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In 1866, Erasmus Jacobs found a small brilliant pebble on the banks of the Orange River, on the farm De Kalk leased from local Griquas, near Hopetown, which was his father's farm. He showed the pebble to his father who sold it. The pebble was purchased from Jacobs by Schalk van Niekerk, who later sold it, and turned out to be a 21.25 carat (4.25 g) diamond, known as the Eureka. Three years later Schalk van Niekerk sold another diamond also found in the De Kalk vicinity, the Star of South Africa for £11,200. The second diamond was promptly resold in the London markets for £25,000.

Fleetwood Rawstone's "Red Cap Party" of prospectors on Colesberg Kopje In 1871, an even larger 83.50 carat (16.7 g) diamond was found on the slopes of Colesberg Kopje on the farm Vooruitzigt belonging to the De Beers brothers. Henry Richard Giddy recounted how Esau Damoense (or Damon), the cook for prospector Fleetwood Rawstone's "Red Cap Party", made the discovery on Colesberg Kopje after he was sent there to dig as punishment. Rawstorne took the news to the nearby diggings of the De Beer brothers — his arrival there sparking off the famous "New Rush" which, as historian Brian Roberts puts it, was practically a stampede. Within a month 800 claims were cut into the hillock which were worked frenetically by two to three thousand men. As the land was lowered so the hillock became a mine – in time, the world renownedKimberley Mine.[2] The Cape Colony, Transvaal, Orange Free State and the Griqua leader NikolaasWaterboer all laid claim to the diamond fields.

The Free State Boers in particular wanted the area as it lay inside the natural borders created by Orange and Vaal Rivers. Following the mediation that was overseen by the governor of Natal, the Keate Award went in favour of Waterboer, who placed himself under British protection. Consequently, the territory known as Griqualand West was proclaimed on 27 October 1871. Naming the place: from Vooruitzigt to New Rush toKimberley Colonial Commissioners arrived in New Rush on 17 November 1871, to exercise authority over the territory on behalf of the Cape Governor. Digger objections and minor riots led to Governor Barkly's visit to New Rush in September the following year, when he revealed a plan instead to have Griqualand West proclaimed a Crown Colony. Richard Southey would arrive as Lieutenant-Governor of the intended Crown Colony in January 1873. Months passed however without any sign of the proclamation or of the promised new constitution and provision for representative government.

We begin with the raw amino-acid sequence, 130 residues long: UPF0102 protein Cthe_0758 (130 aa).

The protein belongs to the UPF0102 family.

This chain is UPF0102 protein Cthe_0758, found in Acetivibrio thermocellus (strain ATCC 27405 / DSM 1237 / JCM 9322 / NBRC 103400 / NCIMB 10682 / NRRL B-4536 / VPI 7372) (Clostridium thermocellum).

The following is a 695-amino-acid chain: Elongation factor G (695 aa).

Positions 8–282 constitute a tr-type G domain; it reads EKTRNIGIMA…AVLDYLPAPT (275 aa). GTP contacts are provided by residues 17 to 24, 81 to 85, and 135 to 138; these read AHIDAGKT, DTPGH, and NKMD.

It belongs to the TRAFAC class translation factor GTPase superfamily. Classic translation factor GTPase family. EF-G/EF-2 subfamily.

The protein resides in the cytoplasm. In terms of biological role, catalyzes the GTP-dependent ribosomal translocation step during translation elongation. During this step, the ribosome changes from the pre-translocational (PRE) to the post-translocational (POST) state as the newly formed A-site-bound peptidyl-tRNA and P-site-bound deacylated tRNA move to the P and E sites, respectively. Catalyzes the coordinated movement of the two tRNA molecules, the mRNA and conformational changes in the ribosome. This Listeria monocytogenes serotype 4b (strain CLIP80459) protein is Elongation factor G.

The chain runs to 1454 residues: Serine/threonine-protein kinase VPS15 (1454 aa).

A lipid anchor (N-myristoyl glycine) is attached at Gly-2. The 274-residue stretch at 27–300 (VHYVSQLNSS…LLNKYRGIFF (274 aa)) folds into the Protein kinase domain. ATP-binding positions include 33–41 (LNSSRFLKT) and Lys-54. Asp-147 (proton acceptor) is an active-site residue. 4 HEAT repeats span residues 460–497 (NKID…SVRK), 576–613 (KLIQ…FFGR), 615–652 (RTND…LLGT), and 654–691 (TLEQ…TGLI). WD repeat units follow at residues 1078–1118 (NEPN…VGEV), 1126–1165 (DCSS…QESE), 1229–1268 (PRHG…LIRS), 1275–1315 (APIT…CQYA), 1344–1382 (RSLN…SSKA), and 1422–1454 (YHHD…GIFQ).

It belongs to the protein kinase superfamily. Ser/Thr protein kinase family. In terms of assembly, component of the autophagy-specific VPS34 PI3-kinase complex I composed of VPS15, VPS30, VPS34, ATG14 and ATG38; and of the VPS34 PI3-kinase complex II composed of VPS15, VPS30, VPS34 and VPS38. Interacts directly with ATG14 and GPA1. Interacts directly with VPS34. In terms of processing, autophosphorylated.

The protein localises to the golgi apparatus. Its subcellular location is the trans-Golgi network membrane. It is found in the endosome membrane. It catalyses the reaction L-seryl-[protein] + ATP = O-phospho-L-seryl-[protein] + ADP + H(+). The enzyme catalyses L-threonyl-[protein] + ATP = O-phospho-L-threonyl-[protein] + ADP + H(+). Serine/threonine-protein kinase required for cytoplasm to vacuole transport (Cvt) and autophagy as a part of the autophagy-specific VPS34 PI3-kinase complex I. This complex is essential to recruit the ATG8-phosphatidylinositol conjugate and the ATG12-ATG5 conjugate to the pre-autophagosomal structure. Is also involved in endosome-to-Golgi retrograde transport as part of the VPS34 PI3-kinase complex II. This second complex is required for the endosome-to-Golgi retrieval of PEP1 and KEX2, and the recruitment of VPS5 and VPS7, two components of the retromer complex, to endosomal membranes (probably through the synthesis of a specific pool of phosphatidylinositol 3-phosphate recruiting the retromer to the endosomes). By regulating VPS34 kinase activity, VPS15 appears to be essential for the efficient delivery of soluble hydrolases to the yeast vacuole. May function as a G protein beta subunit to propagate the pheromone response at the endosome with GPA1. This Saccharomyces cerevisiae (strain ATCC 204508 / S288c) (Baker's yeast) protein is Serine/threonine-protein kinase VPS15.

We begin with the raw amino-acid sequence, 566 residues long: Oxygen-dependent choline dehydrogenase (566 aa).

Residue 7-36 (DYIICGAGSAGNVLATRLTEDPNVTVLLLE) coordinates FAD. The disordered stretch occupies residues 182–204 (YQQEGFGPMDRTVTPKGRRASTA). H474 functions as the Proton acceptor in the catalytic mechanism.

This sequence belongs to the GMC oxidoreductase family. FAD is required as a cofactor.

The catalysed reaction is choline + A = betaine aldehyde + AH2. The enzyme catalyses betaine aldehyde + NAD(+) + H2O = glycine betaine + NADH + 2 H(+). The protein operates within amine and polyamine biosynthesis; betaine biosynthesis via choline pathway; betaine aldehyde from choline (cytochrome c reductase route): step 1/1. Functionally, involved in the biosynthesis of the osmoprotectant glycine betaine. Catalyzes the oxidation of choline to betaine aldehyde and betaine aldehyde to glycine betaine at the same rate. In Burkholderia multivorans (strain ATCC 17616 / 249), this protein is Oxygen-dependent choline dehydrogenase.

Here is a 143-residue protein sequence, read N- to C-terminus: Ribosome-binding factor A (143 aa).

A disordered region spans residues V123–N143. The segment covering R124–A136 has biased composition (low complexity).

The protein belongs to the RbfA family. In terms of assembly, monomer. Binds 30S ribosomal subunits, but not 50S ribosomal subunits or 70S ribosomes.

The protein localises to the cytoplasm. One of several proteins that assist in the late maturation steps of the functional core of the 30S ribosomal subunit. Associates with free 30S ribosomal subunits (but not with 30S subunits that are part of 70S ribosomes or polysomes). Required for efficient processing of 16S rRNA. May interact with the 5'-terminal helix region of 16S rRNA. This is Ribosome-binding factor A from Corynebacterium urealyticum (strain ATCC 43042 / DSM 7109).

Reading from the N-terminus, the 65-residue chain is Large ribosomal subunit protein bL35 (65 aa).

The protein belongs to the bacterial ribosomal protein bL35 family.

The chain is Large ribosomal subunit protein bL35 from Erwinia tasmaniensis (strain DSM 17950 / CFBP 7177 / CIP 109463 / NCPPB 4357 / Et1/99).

The delay was in London where Secretary of State for the Colonies, Lord Kimberley, insisted that before electoral divisions could be defined, the places had to receive "decent and intelligible names." His Lordship declined to be in any way connected with such a vulgarism as New Rush and as for the Dutch name, Vooruitzigt … he could neither spell nor pronounce it." The matter was passed to Southey who gave it to his Colonial Secretary J.B. Currey. Roberts writes that "when it came to renaming New Rush, [Currey] proved himself a worthy diplomat. He made quite sure that Lord Kimberley would be able both to spell and pronounce the name of the main electoral division by, as he says, calling it 'after His Lordship'." New Rush became Kimberley, by Proclamation dated 5 July 1873.

Digger sentiment was expressed in an editorial in the Diamond Field newspaper when it stated "we went to sleep in New Rush and waked up inKimberley, and so our dream was gone." Griqualand West was annexed to the Cape Colony by the Griqualand West Annexation Act on 27 July 1877